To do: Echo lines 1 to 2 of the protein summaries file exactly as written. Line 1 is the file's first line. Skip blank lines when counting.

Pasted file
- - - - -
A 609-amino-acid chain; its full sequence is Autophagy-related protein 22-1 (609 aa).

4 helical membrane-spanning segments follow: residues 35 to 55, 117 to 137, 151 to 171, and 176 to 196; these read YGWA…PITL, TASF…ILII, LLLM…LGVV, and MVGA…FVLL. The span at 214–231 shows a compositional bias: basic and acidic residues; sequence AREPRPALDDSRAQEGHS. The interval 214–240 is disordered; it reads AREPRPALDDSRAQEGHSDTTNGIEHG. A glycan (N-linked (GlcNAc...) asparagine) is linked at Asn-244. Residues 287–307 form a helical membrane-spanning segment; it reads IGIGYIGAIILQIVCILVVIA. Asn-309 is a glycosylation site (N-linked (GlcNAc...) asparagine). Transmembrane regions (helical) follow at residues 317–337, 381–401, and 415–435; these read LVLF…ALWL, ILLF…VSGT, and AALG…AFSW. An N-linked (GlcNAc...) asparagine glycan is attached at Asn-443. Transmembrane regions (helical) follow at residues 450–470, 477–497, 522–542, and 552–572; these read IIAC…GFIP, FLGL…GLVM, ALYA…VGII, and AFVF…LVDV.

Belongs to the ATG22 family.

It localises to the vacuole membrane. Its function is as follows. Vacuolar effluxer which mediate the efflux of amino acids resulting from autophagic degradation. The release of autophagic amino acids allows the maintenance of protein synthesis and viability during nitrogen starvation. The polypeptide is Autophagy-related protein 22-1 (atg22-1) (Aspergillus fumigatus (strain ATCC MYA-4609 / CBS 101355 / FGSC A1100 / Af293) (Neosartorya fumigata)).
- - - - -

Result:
A 609-amino-acid chain; its full sequence is Autophagy-related protein 22-1 (609 aa).

4 helical membrane-spanning segments follow: residues 35 to 55, 117 to 137, 151 to 171, and 176 to 196; these read YGWA…PITL, TASF…ILII, LLLM…LGVV, and MVGA…FVLL. The span at 214–231 shows a compositional bias: basic and acidic residues; sequence AREPRPALDDSRAQEGHS. The interval 214–240 is disordered; it reads AREPRPALDDSRAQEGHSDTTNGIEHG. A glycan (N-linked (GlcNAc...) asparagine) is linked at Asn-244. Residues 287–307 form a helical membrane-spanning segment; it reads IGIGYIGAIILQIVCILVVIA. Asn-309 is a glycosylation site (N-linked (GlcNAc...) asparagine). Transmembrane regions (helical) follow at residues 317–337, 381–401, and 415–435; these read LVLF…ALWL, ILLF…VSGT, and AALG…AFSW. An N-linked (GlcNAc...) asparagine glycan is attached at Asn-443. Transmembrane regions (helical) follow at residues 450–470, 477–497, 522–542, and 552–572; these read IIAC…GFIP, FLGL…GLVM, ALYA…VGII, and AFVF…LVDV.